Can we track a wormhole?

Worms that create wormholes - can we find and track them underground?

In a future earth, it was discovered that earthworms can actually create wormholes.

There's a lot more, and I'll ask other questions, but for now I just want to know if there is any way worms can be found and tracked underground.

For example, they could have a miniature radio transmitter or radioactive material implanted.


My story requires volunteers around the world to search for and discover tagged worms that once released can reappear anywhere and then go through a wormhole.

I don't know if or how far a radio signal from a tiny, low-powered transmitter can travel through damp earth.

The scientific question is: could electronic means be used to find and track electronically tagged worms underground, and if so, how far below that Earth and from how far away (for example, from a helicopter searching over a wide area)?


Some Lumbricus terrestris can do this. We mark people with a transmitter and release them in a known place in a worm-proof box. They disappear from the box (and we know when they disappear because their signal disappears), but we don't know where they will reappear - maybe hundreds of kilometers away. That is why we have to discover them underground at their destination. There will be volunteers everywhere looking for them with recipients. When you see the approximate landing point of a worm (it will be underground), send us an email with its radio signature. This way we can track their wormhole journeys.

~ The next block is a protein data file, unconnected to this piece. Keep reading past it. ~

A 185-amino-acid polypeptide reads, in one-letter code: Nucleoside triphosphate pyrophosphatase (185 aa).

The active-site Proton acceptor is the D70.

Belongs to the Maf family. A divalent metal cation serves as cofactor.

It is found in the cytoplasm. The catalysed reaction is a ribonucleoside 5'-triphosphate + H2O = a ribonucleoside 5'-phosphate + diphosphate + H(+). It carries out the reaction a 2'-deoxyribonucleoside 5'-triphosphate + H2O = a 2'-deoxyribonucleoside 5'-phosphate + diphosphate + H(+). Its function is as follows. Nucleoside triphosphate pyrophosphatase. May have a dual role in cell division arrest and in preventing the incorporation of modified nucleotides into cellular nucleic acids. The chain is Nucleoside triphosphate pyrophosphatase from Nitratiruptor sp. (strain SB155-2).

To prevent people from cheating (and likely boasting on YouTube that they found a worm) thereby messing up our records, they are asked to return them to us at our expense.


Unfortunately, without knowing how wormholes work and what types of emissions they cause, we can't really track them as they appear.

L. Dutch ♦

How can they have a transmitter when they jump out of a wormhole?


The answer is either a trivial "yes" or far too broad. How far should we pursue them? What precision? Do you want to track them in real time or just know where they are? Can you catch them beforehand or not ...?

chasly from the UK

Edited to answer the questions above.

chasly from the UK

@Bewilderer - We recognize the worm, not the wormhole. See edit to ask a question.


Typical VLF radio transmissions can travel between 300 and 500 feet through soil and rock. This isn't exactly far (walk in a straight line for about a minute) - soil and rock will absorb very good radio signals. A tiny, low powered transmitter designed to be injected into a snail has one far shorter range

To be detected, a worm would have to be either very close to your receiver or very close to the surface. So I doubt you would get much in the way of the valid results